Everything you want is on the other side of your comfort zone.
– SHANITA HUBBARD
I started 2019 exhausted, lonely, and two unexpected flat tires away from being broke. I’m a single mom, a professor, and a freelance journalist, [which means] I spend most days running on fumes while juggling parenting obligations, speaking engagements, writing projects, and teaching responsibilities. I had very little time for my relationships, let alone my damn self, and I operated with the understanding that any unforeseen financial emergency could cause my world to fall apart.
I desperately needed to make changes in my life. I craved a healthier life with more financial freedom. But my fear of change prevented the former and professional setbacks deterred the latter. I felt stuck and lost, in need of rescue from the stifling comfort zone I found myself trapped in. Everything I needed to transform was on the other side of this comfort zone, but getting to the other side was a whole other story. Steadily gathering the strength of mind and body to snatch myself out of the dangerous grasp of my own complacency turned out to be my superpower, and when I discovered the power of my faith, consistency, and determination, I became my own superhero and rescued myself.
By the end of January 2019, I already felt like I was off to a bad start. I had left a really prestigious literary agency and was getting adjusted to the feel of a new one. Change, even when it’s in my best interest, has always made me nervous. And this new move was no exception. In fact, it was a lot more anxiety-producing than I expected.
I wondered if leaving such a large company for a boutique agency would slow down my publishing dreams. Would my book idea and proposal be good enough? Would this smaller and lesser-known agency be able to help me land a “good” book deal? Was leaving the right decision? Those questions constantly pushed their way to the center of my thoughts and consumed what little writing time I had. Even the simple act of opening my laptop was all I needed to slip into panic mode. Exhausted from fighting anxiety, I’d eventually collapse into a sleep that would be broken by an immense feeling of disappointment in myself for not doing enough. Wash, rinse, and repeat the next day.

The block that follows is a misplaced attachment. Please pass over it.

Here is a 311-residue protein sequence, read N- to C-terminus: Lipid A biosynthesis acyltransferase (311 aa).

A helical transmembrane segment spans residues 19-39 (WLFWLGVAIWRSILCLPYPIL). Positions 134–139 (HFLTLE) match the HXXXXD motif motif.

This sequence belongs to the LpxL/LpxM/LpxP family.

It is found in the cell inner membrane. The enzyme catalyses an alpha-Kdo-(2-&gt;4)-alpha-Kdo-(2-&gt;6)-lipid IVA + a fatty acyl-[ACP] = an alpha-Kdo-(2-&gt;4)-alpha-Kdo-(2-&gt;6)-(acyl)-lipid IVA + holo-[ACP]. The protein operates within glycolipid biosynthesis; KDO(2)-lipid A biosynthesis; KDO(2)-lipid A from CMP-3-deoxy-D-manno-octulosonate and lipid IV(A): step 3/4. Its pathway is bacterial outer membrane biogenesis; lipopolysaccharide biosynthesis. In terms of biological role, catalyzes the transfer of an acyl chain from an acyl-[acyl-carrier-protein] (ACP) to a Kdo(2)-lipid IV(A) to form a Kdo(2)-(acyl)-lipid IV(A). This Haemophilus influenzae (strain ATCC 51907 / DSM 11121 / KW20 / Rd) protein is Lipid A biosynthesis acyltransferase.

You have to change your mind to change your life. And this sometimes requires super strength.
That’s the thing about the comfort zone, it doesn’t necessarily have to be a healthy and inviting space; sometimes it’s a harmful routine that you’ve done for so long that it simply becomes all you know. My comfort zone was built in complacency [and] a fear of change, even if I knew it would make me better. In my comfort zone were voices telling me that the worst was on the horizon, so I’m better off not even bothering. I was comfortable with my daily routine of procrastination, self-deprecation, and fear — despite how unhealthy it was. This continued for months until one day I pushed myself to imagine what a more healthy day would entail.
I replaced all-nighters with good sleep so I could wake up with more energy. I reached further outside of my comfort zone and started my day with several minutes of saying words of affirmation and mentally recalling every time trusting my decisions worked in my favor. I eventually graduated to writing these affirmations on post-it notes and placing them around my house. Wash, rinse, and remix. A new habit was formed, a new power was realized.